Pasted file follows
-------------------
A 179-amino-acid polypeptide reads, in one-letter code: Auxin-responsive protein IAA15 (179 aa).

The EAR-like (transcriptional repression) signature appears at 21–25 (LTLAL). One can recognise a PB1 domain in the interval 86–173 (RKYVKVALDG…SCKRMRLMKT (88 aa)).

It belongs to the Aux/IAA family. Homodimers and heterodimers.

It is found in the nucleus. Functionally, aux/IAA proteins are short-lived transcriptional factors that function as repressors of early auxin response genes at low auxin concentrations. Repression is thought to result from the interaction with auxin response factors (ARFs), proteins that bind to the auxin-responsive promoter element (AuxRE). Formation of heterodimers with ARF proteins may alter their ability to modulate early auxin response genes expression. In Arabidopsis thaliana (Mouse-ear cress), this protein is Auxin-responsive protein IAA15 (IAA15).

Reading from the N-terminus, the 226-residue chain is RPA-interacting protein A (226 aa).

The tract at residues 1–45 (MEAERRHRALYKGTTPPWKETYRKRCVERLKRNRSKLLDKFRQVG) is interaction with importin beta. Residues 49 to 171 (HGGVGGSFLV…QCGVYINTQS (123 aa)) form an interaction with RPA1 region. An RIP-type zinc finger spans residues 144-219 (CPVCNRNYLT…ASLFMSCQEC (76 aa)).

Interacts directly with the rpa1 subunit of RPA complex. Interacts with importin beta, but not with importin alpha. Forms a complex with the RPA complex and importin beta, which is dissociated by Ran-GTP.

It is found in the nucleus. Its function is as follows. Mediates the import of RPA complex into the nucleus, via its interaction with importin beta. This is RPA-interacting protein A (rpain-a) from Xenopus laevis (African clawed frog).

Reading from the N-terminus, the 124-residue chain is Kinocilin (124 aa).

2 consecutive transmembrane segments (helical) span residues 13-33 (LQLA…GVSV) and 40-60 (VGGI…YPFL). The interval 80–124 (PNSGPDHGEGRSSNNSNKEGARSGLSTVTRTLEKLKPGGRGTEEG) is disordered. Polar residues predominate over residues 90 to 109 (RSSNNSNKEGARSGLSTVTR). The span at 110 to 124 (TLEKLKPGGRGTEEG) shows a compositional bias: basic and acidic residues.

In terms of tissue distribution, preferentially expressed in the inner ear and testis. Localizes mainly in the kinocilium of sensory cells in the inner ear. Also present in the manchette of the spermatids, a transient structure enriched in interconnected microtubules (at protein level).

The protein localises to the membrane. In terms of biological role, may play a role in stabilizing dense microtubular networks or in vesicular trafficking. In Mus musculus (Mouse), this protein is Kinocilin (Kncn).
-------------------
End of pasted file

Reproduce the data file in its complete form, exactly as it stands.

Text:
A 179-amino-acid polypeptide reads, in one-letter code: Auxin-responsive protein IAA15 (179 aa).

The EAR-like (transcriptional repression) signature appears at 21–25 (LTLAL). One can recognise a PB1 domain in the interval 86–173 (RKYVKVALDG…SCKRMRLMKT (88 aa)).

It belongs to the Aux/IAA family. Homodimers and heterodimers.

It is found in the nucleus. Functionally, aux/IAA proteins are short-lived transcriptional factors that function as repressors of early auxin response genes at low auxin concentrations. Repression is thought to result from the interaction with auxin response factors (ARFs), proteins that bind to the auxin-responsive promoter element (AuxRE). Formation of heterodimers with ARF proteins may alter their ability to modulate early auxin response genes expression. In Arabidopsis thaliana (Mouse-ear cress), this protein is Auxin-responsive protein IAA15 (IAA15).

Reading from the N-terminus, the 226-residue chain is RPA-interacting protein A (226 aa).

The tract at residues 1–45 (MEAERRHRALYKGTTPPWKETYRKRCVERLKRNRSKLLDKFRQVG) is interaction with importin beta. Residues 49 to 171 (HGGVGGSFLV…QCGVYINTQS (123 aa)) form an interaction with RPA1 region. An RIP-type zinc finger spans residues 144-219 (CPVCNRNYLT…ASLFMSCQEC (76 aa)).

Interacts directly with the rpa1 subunit of RPA complex. Interacts with importin beta, but not with importin alpha. Forms a complex with the RPA complex and importin beta, which is dissociated by Ran-GTP.

It is found in the nucleus. Its function is as follows. Mediates the import of RPA complex into the nucleus, via its interaction with importin beta. This is RPA-interacting protein A (rpain-a) from Xenopus laevis (African clawed frog).

Reading from the N-terminus, the 124-residue chain is Kinocilin (124 aa).

2 consecutive transmembrane segments (helical) span residues 13-33 (LQLA…GVSV) and 40-60 (VGGI…YPFL). The interval 80–124 (PNSGPDHGEGRSSNNSNKEGARSGLSTVTRTLEKLKPGGRGTEEG) is disordered. Polar residues predominate over residues 90 to 109 (RSSNNSNKEGARSGLSTVTR). The span at 110 to 124 (TLEKLKPGGRGTEEG) shows a compositional bias: basic and acidic residues.

In terms of tissue distribution, preferentially expressed in the inner ear and testis. Localizes mainly in the kinocilium of sensory cells in the inner ear. Also present in the manchette of the spermatids, a transient structure enriched in interconnected microtubules (at protein level).

The protein localises to the membrane. In terms of biological role, may play a role in stabilizing dense microtubular networks or in vesicular trafficking. In Mus musculus (Mouse), this protein is Kinocilin (Kncn).